Clinical Features and Short Term Outcomes in Children with Turner's Syndrome in a Children's Hospital
Pamela Lee Ling TAN, Paediatrics Department, Sabah Women and Children's Hospital Likas; Song Hai LIM, Paediatrics Department, Sabah Women and Children's Hospital Likas
Email Address :
Phone Number :
Turner Syndrome is the most common sex chromosome abnormality in girls. This syndrome is usually diagnosed in girls with characteristic features with a partial or complete absence of one X chromosome. We aim to describe the clinical features and short term outcomes in the girls.
This is a descriptive study. All Turner's syndrome patients whom attended the endocrine clinic in Sabah Women and Children's Hospital were enrolled. Data was obtained through a review of their case folders. Diagnosis of Turner's syndrome was confirmed via chromosomal study postnatally. Their clinical features and short term outcomes were described.
Four Turner's girls were identified. The mean age of diagnosis was at 6.3 +/- 4.8 years old. All had previous medical encounters prior to diagnosis. There is an assortment of chromosomal types found in our cohort whereby all are mosaic Turner's. All of them had classical features of short stature, webbed neck, broad chest and deep seated nails. Two of them had thyroid antibodies detected but only one with thyroid dysfunction. All did not have hearing loss, cardiac or renal problems. Two of them received growth hormone treatment, however only one completed the treatment with modest response in height gain. Three of them received pubertal induction at mean age of 11.4 +/- 0.3 years old and puberty is currently in progress.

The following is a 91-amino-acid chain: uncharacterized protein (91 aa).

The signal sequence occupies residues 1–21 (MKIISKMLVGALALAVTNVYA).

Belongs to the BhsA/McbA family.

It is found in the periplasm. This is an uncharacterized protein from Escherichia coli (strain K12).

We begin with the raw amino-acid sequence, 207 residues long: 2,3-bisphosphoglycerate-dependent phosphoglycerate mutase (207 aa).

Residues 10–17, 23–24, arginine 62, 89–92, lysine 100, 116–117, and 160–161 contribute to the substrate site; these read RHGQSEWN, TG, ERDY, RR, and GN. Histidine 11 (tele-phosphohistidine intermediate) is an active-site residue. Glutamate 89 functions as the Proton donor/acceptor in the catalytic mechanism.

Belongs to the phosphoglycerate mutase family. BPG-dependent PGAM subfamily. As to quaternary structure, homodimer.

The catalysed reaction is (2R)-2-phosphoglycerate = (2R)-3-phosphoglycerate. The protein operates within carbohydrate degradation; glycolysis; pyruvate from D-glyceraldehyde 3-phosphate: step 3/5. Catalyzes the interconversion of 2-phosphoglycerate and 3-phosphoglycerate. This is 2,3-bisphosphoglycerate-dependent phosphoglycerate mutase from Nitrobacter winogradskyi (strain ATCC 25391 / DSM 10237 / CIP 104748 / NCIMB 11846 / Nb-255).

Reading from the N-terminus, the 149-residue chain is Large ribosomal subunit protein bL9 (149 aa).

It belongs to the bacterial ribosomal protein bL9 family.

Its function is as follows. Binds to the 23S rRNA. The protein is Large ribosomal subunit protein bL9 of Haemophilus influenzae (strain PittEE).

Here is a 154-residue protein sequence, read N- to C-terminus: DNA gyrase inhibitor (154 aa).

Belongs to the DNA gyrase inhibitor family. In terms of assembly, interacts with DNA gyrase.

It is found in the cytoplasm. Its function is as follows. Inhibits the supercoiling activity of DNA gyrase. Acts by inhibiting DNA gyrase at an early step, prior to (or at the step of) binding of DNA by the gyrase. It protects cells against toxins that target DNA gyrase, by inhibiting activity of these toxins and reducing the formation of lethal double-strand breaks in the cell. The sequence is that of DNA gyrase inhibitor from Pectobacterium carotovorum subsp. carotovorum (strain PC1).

High index of suspicion is needed to diagnose girls with Turner syndrome despite this being a relative common syndrome. Early diagnosis may confer a better outcome to this group of patients.